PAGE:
Ambulation: We ambulate the patients by the evening & encourage them to get out of their beds under the supervision of the nurse as this helps to prevent blood clots from forming in the legs. From day 1 after surgery we encourage patients to walk 4-6 separate times a day. This reduces the chances of deep vein thrombosis and helps faster return of bowel function.

Constipation/Gas Cramps: Patients maybe constipated for several days following surgery as a result of the anesthesia. Suppositories and stool softeners are given to help with this problem. Narcotic pain medication can also cause constipation and are preferably discontinued after surgery as soon as the patient tolerates the pain.

Hospital Stay: The length of hospital stay following laparoscopic adrenalectomy is generally 2-3 days.


What To Expect After Discharge From The Hospital

Pain Control: After discharge the patients usually need to take pain medications only on an SOS (as & when required) basis.

Showering: Patients can shower immediately upon discharge from the hospital. Pad your incision sites dry and avoid any heavy creams or lotions. Tub baths in the first 2 weeks are discouraged as this will allow for prolonged soaking and increase the risk of infection. As our patients are discharged we place healex spray (invisible polyurethane dressings) over the incision whichacts as a barrier to infection and will fall off over time. Alternatively, adhesive tape may be placed across your incisions. These can be removed 3-5 days following surgery. The sutures underneath the skin will dissolve in 4-6 weeks. If the skin has been stapled with clips then the patients will need to visit & get them removed 7-8 days after surgery.

Activity: Walking in first two weeks after surgery is encouraged as it reduces the risk of pneumonia and deep vein thrombosis. It is permissible to climb stairs. No heavy lifting or exertion for up to 4 – 6 weeks following surgery. Patients may begin driving once they are off narcotic pain medication (cause dizziness & may increase reaction times) and have full range of motion at their waist. Most patients can return to full activity including work on an average 3-4 weeks after robotic adrenalectomy.

Diet: Patients may resume a regular diet as tolerated; usually 2-3 days after surgery.

Follow-up Appointment: Patients should make a follow-up appointment by contacting the Dr Manav Suryavanshiat +91-9910103545.We shall let you know the timing and schedule of clinic visits following surgery.

Pathology Results: The pathology results from your surgery are usually available in one week following surgery. Your results will be discussed with you directly in the office during a follow-up clinic appointment. Please avoid telephonic communications as these can lead to misinterpretations.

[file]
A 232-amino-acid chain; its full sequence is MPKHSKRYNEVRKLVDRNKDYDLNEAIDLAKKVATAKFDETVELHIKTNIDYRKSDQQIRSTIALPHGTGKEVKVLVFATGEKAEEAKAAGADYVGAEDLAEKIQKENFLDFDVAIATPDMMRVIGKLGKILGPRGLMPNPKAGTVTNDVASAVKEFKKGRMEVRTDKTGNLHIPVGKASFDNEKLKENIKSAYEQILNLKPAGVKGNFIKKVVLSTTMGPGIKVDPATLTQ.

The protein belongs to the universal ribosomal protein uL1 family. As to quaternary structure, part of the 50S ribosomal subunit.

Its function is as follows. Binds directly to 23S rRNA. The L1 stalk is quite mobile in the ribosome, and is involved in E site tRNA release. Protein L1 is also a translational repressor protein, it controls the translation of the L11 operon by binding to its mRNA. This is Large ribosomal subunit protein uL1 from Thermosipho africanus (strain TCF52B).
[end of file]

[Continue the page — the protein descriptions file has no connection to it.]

Frequently Asked Questions (Faqs)

What is the advantage of robotic adrenalectomy as compared to open surgery?

Benefits of minimally invasive techniques include reduced blood loss and transfusions, reduced pain, shorter hospital stays, improved cosmesis, and a faster recovery as compared to open surgery. Open surgery requires either a large abdominal or flank incision.Outcomes of laparoscopic and robotic adrenalectomy demonstrate comparable cure rates to open surgery.

What patients are not good candidates for robotic adrenalectomy?

Patients with very large tumors or tumors invading surrounding structures e.g. vena cava, kidney, liver, bowel may be offered an open approach due to the extent and need for adjacent organ resection. Medical conditions such as severe lung and heart disease may also contraindicate robotic approach. This is decided by our anesthetist at your preanesthesia checkup.

What is the difference between a laparoscopic and robotic approach?

Both are minimally invasive approaches. Operative times, blood loss, and hospital stays are similar between both the techniques.Laparoscopic surgery involves hand held instruments, while robotic surgery involves the use of a robotic interface with wristed instrumentation. In robotic surgery the surgeon controls these instruments externally from a surgeon console.

What happens if complications arise and conversion to open surgery is required?

Although extremely rare, conversion to open surgery may be required if difficulty with dissection is encountered during minimally invasive approach, keeping the patient safety paramount.

Will I need further treatment such as radiation or chemotherapy following surgery?

Most adrenal tumors are benign and therefore prognosis remains excellent as most are cured with surgery alone. Rarely, patients may have large, invasive cancers that may require adjuvant treatment under the care of a medical oncologist.

For More Information

Meet us at

Medanta Kidney & Urology Institute

Medanta – The Medicity

Sector 38, Gurgaon, Haryana – 122001, India

For appointment Call+91-9910103545